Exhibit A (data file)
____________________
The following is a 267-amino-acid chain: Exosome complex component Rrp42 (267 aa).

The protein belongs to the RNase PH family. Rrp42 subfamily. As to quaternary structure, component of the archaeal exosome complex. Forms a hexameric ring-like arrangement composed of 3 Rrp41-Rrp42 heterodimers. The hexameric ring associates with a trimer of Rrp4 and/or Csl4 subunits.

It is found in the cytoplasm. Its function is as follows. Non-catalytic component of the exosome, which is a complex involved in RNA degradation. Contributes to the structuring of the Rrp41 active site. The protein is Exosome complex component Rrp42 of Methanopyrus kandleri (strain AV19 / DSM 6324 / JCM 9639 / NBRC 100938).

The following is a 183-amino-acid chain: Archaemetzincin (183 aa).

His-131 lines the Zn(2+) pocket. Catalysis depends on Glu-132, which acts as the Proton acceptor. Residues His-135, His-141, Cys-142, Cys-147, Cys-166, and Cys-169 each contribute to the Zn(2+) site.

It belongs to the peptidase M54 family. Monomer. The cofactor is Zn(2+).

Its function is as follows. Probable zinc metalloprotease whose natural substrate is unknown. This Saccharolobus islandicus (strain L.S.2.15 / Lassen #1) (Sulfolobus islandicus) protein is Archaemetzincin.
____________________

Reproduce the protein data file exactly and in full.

The following is a 267-amino-acid chain: Exosome complex component Rrp42 (267 aa).

The protein belongs to the RNase PH family. Rrp42 subfamily. As to quaternary structure, component of the archaeal exosome complex. Forms a hexameric ring-like arrangement composed of 3 Rrp41-Rrp42 heterodimers. The hexameric ring associates with a trimer of Rrp4 and/or Csl4 subunits.

It is found in the cytoplasm. Its function is as follows. Non-catalytic component of the exosome, which is a complex involved in RNA degradation. Contributes to the structuring of the Rrp41 active site. The protein is Exosome complex component Rrp42 of Methanopyrus kandleri (strain AV19 / DSM 6324 / JCM 9639 / NBRC 100938).

The following is a 183-amino-acid chain: Archaemetzincin (183 aa).

His-131 lines the Zn(2+) pocket. Catalysis depends on Glu-132, which acts as the Proton acceptor. Residues His-135, His-141, Cys-142, Cys-147, Cys-166, and Cys-169 each contribute to the Zn(2+) site.

It belongs to the peptidase M54 family. Monomer. The cofactor is Zn(2+).

Its function is as follows. Probable zinc metalloprotease whose natural substrate is unknown. This Saccharolobus islandicus (strain L.S.2.15 / Lassen #1) (Sulfolobus islandicus) protein is Archaemetzincin.